Fresh New Clip: White Canary, Heat Wave & Captain Cold kick 1970’s butt!
The show’s CG demands are immense. The number of effects that has to be done in each episode puts it on another level of difficulty. And when you see the episodes that I have screened, you’ll agree that looks like a fully rendered feature film.
The show’s producers call this a family show and when the cast is assembled on the ship’s bridge, they become a family and have great family dynamics (a very dysfunctional family, but with pretty awesome wardrobes).
One of the producers mentioned that the cast could be fluid and that the panel’s makeup may be different in two years, which drew concerned looks from the series’ stars. So, I guess the note here is: don’t go out and spend your salary on a Maserati; your days may be numbered.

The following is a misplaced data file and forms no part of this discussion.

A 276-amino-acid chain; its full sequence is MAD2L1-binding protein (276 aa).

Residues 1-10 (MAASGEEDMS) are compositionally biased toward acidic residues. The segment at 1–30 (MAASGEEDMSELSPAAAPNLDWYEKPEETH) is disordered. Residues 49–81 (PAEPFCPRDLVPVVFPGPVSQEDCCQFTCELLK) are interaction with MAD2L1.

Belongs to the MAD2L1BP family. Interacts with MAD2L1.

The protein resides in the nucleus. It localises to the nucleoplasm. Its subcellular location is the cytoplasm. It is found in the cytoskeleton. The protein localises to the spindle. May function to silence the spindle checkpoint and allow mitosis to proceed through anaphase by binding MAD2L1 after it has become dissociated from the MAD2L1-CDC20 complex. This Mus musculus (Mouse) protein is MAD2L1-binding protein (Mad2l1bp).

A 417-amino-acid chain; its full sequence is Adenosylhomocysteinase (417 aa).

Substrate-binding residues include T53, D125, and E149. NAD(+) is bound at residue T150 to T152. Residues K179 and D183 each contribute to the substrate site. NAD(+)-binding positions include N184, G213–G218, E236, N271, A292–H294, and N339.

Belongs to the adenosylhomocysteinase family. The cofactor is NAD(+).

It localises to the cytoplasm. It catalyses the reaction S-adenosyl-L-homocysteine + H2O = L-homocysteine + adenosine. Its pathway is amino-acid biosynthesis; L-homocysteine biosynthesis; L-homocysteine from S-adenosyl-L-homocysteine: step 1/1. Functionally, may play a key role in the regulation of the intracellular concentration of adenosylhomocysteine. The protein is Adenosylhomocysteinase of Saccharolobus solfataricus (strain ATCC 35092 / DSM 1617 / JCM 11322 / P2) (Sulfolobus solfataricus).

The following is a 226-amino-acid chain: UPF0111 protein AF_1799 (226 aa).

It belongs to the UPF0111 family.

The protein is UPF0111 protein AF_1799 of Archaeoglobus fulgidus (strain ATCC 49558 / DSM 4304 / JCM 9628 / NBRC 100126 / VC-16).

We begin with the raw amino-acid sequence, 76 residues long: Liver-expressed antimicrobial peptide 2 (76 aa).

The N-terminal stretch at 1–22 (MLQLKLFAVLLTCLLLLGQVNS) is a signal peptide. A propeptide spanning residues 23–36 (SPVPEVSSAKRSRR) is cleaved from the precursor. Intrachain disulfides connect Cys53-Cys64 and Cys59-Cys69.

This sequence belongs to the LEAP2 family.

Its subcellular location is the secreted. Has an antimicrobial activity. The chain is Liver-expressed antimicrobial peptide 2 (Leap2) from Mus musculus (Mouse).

Casper Crump was asked on how he keeps Vandal Savage from becoming “Mustache Twirly.” He shares that when playing the villain in a comic, “there is a thin line that you can’t cross” and he says he’s very well-helped by a great cast and producers. He’s on his character’s side. He says, “As an actor you have to sympathies with who you’re playing. Even though Vandal Savage isn’t nice, he’s easy to understand,” so the actor takes the character seriously.
Though Dr. Martin Stein and Jefferson ‘Jax’ Jackson have tension on the series, Victor Garber and Franz Drameh are friends in real life. “I’m acting,” Garber says of their on-set drama. “I’m not a method actor.”
One of the series’ sexiest storylines is the Hawkman/Hawkgirl dynamic. Ciara Renée talks about their volatile sexual tension, “Even though they’re always butting heads, they’re always drawn together.” Falk Hentschel plays Carter Hall/Hawkman, and says, “She’s very different from what he’s used to,” but that their on-set chemistry is dynamic. “They can finally be together, which is something his character has fought for.”
DC’s Legends of Tomorrow > The CW > Thursday, Jan. 21 at 8pm ET/PT